Shopping trip

Chic West Coast shopping startup tags Austin for its new headquarters

Chic West Coast shopping startup tags Austin for its new headquarters

Slow North at City Shoppe Ausitn
Slow North is one of several Austin small businesses highlighted on City Shoppe. Courtesy of City Shoppe
Monster Dance Design at City Shoppe Austin
Hand-crafted glasses from Austin-based Monster Dance Design can be found at City Shoppe. Courtesy of City Shoppe
The Good Hippie on City Shoppe Austin
City Shoppe also hypes The Good Hippie beauty products. Courtesy of City Shoppe
Slow North at City Shoppe Ausitn
Monster Dance Design at City Shoppe Austin
The Good Hippie on City Shoppe Austin

If nothing else, the coronavirus pandemic has emphasized the rise of e-commerce. But many small businesses struggle to capitalize on the acceleration of online shopping. For instance, nearly 30 percent of small businesses don’t even have a website, according to a recent report from Top Design Firms.

Ash Cintas wants to help small businesses capture a bigger slice of the e-commerce pie, so she launched City Shoppe last September. The platform — an alternative to the Amazons and Etsys of the world — features unique local merchandise sold by small businesses.

As she seeks to grow City Shoppe, the founder and CEO is hunting for fertile ground to nurture that growth. That’s why she’s moving the startup’s headquarters from Portland, Oregon, to Austin. The company currently employs six people. By the end of this year, Cintas envisions a workforce of 25 people, all of whom will be located in Austin. Cintas is moving here in May.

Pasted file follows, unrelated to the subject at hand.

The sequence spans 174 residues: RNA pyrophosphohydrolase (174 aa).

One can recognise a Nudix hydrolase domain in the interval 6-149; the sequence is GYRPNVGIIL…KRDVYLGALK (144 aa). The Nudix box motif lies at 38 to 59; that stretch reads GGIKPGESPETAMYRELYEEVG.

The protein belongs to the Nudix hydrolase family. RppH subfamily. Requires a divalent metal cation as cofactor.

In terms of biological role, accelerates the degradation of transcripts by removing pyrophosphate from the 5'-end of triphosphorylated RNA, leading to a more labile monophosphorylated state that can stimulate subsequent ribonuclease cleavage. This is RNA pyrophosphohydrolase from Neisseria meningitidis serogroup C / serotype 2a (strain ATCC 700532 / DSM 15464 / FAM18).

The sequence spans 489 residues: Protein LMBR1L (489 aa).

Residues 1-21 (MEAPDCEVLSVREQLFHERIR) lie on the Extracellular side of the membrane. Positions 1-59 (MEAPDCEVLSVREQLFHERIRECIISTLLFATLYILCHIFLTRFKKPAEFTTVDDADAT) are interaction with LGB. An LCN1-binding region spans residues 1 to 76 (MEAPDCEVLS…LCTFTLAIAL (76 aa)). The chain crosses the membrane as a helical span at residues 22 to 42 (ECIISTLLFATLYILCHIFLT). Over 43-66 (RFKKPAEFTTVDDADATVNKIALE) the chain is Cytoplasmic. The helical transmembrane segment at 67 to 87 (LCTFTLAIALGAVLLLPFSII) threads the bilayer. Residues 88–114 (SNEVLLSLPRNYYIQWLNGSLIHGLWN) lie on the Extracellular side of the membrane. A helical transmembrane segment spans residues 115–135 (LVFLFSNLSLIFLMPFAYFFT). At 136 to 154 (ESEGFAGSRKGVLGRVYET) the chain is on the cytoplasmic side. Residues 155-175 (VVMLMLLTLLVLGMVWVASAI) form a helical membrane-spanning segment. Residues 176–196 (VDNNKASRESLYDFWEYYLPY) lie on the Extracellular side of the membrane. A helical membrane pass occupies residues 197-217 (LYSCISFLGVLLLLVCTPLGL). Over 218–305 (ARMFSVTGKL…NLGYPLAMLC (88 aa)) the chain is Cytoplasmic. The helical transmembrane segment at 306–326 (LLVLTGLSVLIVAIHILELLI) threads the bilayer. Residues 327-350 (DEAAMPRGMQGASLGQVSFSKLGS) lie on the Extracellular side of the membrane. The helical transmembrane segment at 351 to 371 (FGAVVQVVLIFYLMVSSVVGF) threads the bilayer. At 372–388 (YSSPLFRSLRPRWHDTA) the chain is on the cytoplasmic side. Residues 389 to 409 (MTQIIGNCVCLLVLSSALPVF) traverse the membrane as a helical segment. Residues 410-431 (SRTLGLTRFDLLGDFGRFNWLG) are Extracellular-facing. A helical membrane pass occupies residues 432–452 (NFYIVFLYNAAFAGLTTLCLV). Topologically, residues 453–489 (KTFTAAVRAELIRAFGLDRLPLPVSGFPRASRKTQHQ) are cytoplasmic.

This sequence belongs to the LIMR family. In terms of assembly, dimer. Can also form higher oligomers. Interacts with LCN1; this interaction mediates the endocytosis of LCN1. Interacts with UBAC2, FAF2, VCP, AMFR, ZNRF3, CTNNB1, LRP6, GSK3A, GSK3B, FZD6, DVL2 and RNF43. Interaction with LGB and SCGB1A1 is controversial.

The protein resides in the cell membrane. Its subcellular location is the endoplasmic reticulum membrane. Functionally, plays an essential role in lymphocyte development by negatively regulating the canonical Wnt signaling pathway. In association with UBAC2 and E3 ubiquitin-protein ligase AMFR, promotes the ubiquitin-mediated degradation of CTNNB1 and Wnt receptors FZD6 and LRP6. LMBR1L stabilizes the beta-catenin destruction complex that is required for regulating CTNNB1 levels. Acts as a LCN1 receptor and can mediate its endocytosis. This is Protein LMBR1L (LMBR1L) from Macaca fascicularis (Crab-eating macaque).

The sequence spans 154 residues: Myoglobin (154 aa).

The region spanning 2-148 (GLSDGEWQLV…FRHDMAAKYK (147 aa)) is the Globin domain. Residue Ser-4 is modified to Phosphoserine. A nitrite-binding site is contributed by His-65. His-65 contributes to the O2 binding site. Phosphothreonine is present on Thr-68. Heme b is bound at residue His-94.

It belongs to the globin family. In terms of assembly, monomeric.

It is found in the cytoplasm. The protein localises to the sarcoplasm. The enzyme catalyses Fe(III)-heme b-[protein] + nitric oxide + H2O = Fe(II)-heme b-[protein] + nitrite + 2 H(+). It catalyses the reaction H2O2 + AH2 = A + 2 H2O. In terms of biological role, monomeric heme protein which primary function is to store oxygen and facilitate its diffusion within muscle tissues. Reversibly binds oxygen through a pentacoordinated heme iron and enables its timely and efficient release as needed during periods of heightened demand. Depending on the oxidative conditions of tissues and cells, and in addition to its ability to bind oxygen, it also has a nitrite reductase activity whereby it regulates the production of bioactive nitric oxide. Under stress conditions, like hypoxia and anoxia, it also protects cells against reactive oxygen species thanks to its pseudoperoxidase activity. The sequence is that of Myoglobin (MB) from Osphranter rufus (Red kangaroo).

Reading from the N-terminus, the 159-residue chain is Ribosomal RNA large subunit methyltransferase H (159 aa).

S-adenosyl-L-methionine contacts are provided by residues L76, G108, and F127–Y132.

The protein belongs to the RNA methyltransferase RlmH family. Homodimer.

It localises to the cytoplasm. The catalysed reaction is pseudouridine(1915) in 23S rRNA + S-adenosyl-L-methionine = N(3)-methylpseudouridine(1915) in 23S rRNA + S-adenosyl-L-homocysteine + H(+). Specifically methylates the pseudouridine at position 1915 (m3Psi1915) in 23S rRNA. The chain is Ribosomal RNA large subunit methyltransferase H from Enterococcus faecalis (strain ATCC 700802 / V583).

Earlier this month, the company added Austin to its lineup of city “shoppes.” Portland and Brooklyn, New York, are the platform’s other focus cities. In the coming months, City Shoppe plans to expand to 15 locales. Today, City Shoppe offers products from more than 90 small businesses around the U.S., mostly in Austin, Portland and Brooklyn.

Cintas says City Shoppe promotes what she characterizes as “digital tourism,” allowing site visitors from anywhere around the world to search for items that radiate a local feel.

“I’m not trying to put a bunch of commodities onto the site or things that you can just find anywhere,” Cintas says. “We really want to be able to represent a city. We do want to be more curated, more special, more unique in our product offerings.”

Among the offerings on City Shoppe are home goods, apparel, accessories, and health and beauty products. Here are four of the small businesses in Austin whose merchandise appears on City Shoppe:

City Shoppe strives to give those and other small businesses a leg up in the increasingly competitive e-commerce marketplace.

Global e-commerce sales totaled nearly $4.3 trillion in 2020, representing 18 percent of all retail sales, research firm eMarketer says. The firm predicts global e-commerce sales will rise to nearly $6.4 trillion in 2024, accounting for 21.8 percent of all retail sales. Yet small businesses make up only a sliver of those sales. Last year, 10 mega-retailers accounted for nearly 68 percent of e-commerce sales in the U.S., according to The New York Times.

City Shoppe helps a small business navigate the e-commerce landscape by managing its website, customer support, inventory, shipping and delivery, and merchandise returns, along with other mechanics of online shopping.

“It is now becoming even more difficult and challenging for a small business to succeed at [e-commerce],” Cintas says. “I really wanted to … be that operational arm so the small business can focus on doing what they love, which is curating great products and really representing products that are the vibe of that city.”